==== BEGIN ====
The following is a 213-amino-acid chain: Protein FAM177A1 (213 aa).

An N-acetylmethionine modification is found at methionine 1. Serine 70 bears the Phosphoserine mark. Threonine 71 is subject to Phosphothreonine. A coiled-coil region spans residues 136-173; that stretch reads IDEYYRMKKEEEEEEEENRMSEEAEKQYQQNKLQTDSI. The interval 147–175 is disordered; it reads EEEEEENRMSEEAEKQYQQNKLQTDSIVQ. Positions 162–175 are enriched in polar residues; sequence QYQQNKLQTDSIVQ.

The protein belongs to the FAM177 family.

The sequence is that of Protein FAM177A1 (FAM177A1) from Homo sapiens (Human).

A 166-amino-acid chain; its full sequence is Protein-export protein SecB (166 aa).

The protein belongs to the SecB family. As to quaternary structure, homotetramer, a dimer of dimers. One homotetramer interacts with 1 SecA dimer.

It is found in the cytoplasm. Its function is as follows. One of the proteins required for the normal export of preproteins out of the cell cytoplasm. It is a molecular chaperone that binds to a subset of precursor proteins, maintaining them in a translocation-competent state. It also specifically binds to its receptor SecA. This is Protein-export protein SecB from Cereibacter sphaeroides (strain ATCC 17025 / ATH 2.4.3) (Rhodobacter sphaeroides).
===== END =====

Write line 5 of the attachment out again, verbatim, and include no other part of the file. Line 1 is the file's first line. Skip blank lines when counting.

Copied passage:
A 166-amino-acid chain; its full sequence is Protein-export protein SecB (166 aa).